if($wpm){
                  try{
    			    $wpm.WebParts | where-object {$_.AuthorizationFilter -gt ""} | foreach-object {
    			 	   write-output ($w.Url + "|" + $item.Url + "|" + $_.Title + "|" + (GetAudienceNames -audienceFilter $_.AuthorizationFilter));
    			    }
                  } finally {
                    $wpm.Dispose();
                  }
                }
            }
        }
        if ($_.Fields.ContainsFieldWithStaticName("Target_x0020_Audiences")) {
            $_.Items | foreach-object {
                if ($_["Target_x0020_Audiences"] -ne $null){
                    write-output ($w.Url + "|" + $_.Url + "|" + $_.Title + "|" + (GetAudienceNames -audienceFilter $_["Target_x0020_Audiences"]));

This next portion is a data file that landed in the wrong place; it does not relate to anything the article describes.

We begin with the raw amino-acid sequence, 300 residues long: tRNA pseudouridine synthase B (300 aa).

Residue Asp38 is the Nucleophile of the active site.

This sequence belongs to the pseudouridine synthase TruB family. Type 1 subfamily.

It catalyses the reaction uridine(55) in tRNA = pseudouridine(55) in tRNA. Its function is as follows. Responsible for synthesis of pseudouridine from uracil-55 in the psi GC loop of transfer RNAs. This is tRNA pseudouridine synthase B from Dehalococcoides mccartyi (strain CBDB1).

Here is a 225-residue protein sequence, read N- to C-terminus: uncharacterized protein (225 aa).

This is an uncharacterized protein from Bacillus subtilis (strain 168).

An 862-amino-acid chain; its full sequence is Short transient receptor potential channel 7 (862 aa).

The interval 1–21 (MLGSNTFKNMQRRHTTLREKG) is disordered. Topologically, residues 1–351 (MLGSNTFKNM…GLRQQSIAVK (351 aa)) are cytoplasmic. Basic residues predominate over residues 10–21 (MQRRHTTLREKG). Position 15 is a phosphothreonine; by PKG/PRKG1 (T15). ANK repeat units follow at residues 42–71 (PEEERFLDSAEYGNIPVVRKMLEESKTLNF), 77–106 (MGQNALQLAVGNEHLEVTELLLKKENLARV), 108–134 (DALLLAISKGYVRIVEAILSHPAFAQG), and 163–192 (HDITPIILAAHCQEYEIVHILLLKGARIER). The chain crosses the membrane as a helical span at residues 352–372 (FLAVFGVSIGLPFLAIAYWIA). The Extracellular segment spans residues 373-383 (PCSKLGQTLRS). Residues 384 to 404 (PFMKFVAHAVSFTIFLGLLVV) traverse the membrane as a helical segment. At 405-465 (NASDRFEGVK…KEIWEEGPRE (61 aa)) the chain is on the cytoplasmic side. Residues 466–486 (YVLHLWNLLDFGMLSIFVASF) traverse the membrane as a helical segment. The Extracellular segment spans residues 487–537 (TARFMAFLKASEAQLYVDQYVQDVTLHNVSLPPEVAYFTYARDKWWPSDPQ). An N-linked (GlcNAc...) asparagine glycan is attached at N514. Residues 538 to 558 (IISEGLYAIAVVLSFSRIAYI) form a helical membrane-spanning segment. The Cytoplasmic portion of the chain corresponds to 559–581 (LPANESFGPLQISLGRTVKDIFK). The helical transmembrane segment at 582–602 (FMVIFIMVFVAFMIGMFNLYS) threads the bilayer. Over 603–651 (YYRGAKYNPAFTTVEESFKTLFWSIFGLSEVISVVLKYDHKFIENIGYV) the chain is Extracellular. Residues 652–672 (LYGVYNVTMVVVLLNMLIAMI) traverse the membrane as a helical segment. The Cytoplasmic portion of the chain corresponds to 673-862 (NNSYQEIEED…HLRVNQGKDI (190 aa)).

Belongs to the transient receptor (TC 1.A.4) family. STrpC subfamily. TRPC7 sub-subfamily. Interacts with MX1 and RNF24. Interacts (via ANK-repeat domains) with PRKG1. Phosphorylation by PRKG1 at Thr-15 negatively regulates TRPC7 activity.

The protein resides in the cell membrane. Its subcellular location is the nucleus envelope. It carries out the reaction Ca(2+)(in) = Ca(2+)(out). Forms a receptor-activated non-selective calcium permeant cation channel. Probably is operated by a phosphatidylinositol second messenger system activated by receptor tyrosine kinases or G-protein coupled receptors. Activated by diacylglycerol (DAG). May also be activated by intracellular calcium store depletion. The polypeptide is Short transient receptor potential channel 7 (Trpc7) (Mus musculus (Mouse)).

}
            }
        }
	}
    if([Microsoft.SharePoint.Publishing.PublishingWeb]::IsPublishingWeb($w)){
        $pweb = [Microsoft.SharePoint.Publishing.PublishingWeb]::GetPublishingWeb($w);
        $pweb.Navigation.GlobalNavigationNodes | where-object { $_.Properties.ContainsKey("Audience") -and $_.Properties["Audience"] -ne "" } | foreach-object { 
            write-output ($w.Url + "|[GlobalNavigationNodes]|" + $_.Title + "|" + (GetAudienceNames -audienceFilter $_.Properties["Audience"]))
        }
        $pweb.Navigation.CurrentNavigationNodes | where-object { $_.Properties.ContainsKey("Audience") -and $_.Properties["Audience"] -ne "" } | foreach-object { 
            write-output ($w.Url + "|[CurrentNavigationNodes]|" + $_.Title + "|" + (GetAudienceNames -audienceFilter $_.Properties["Audience"]))
        }
    } else {